So three months into that — listen, I took every advantage. I got on an early reality TV show with Michael Holmes that was on at that time. I made a couple bucks in it. It wasn’t that bad. I had support from my parents still at the time, which was great. But three months in I called Jeremy. Jeremy is one of my cofounders at Needls, along with Michael, and he went to work on Bay Street, our equivalent to Wall Street here in Canada.
I just called and I said, “You’ve got to send me $5,000 right now. Don’t ask questions. We’re going to do something. I’m not doing this shit anymore. I’m not running around the city like an idiot. I’m just not doing it. It’s not what I was built for.” He said, “Well, what do you want?” I actually was asking the question and said, “Just give me $5,000 and next week you’re going to quit your job.” He sent it to me. I don’t know why he trusted me, but we had a long history together.
So I sat down. I had $5,000. I was going to risk his money, not mine, which was even better, right? I said, “What am I going to do?” I reached out to a bunch of buddies on ICQ at that time. I still had it and still had it on my list.
Andrew: I saw ICQ all over Rude Joke.
Justin: Yeah, 725208, still know my number.
Andrew: That was your number? Okay.
Justin: That was my number. Great guys. I met the guys who started ICQ right after they sold. You know a funny story? You want to hear about them?
Justin: After they sold for $100-something million, one of the biggest sales we heard about at that time, they both went out and got a UPC code registered for how much money they made and then put it on their arm, so anytime they go somewhere, they could get their UPC code. That’s awesome. If I ever had a tattoo, that’s what I would do. I love it from those guys.
Andrew: This is the ICQ founders that did that?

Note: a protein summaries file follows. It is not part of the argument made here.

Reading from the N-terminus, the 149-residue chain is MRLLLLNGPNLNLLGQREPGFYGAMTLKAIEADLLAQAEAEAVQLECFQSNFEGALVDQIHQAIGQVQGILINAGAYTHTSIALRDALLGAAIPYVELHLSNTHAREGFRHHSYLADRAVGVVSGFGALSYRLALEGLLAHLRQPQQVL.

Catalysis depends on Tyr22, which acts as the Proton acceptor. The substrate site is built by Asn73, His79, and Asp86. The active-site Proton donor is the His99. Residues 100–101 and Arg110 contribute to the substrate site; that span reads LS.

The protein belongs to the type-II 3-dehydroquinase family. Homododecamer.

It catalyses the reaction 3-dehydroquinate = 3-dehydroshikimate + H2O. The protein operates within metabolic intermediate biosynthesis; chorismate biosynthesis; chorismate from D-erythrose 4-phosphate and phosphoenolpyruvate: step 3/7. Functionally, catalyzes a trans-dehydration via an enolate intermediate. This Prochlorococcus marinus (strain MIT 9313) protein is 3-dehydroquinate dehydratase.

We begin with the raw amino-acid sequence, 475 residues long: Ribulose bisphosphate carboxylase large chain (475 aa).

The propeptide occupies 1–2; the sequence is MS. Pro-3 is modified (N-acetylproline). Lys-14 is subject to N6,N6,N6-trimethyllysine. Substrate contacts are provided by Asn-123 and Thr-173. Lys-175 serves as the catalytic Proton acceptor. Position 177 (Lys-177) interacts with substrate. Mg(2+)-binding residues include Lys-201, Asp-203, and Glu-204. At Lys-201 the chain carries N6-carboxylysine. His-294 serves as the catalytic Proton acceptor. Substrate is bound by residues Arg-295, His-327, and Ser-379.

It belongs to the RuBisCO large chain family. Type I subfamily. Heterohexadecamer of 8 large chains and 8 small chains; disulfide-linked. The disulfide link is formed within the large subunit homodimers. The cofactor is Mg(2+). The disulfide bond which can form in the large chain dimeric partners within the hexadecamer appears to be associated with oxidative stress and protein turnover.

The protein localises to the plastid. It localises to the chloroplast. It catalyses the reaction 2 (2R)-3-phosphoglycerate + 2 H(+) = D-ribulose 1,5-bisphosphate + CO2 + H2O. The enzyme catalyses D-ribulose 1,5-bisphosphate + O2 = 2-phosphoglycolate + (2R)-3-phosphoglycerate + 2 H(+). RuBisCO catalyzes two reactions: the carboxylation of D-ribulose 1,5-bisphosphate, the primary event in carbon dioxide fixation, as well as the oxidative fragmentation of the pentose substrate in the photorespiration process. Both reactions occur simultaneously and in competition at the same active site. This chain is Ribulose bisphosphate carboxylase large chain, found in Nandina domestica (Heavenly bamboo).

Andrew: Wow. Okay. I don’t hear much from them, but I hear their dad a lot. He does events in Israel, where he brings entrepreneurs from the U.S. to come invest.
Justin: Where were we?
Andrew: You were saying how you connected with your cofounder.
Justin: That’s right. I said to him, “Let’s do this.” He said, “Okay.” I sent it. I went on to ICQ. I started talking to a bunch of guys that I knew. One of them said, “I’ve got what you’re going to do. It’s going to make you a ton of money. But I’m never going to talk to you again after I tell you about this.” I’m like, “Okay, that’s weird. But if you’re going to make money, I’m interested in talking to you.” He goes, “I’m starting a thing called a social network. You’ve never heard about it before. You don’t know what it is, but I’m doing it. I’m going to build the platform, you build the content. I know you guys like to do content.” And he deleted me. I sat there, I’m like, “What is this?”
I started Googling it. There’s no such thing as social networks. No one’s talked about this ever. Nothing is out there. So I kept emailing him. I kept trying to re-add him as a friend. Five days later, he gets back and he goes, “Oh yeah, sorry, it’s called Myspace.com. Delete.” So this was Tom. He never talked to me again, never really knew the guy very well, just knew he was going to be making money at the time.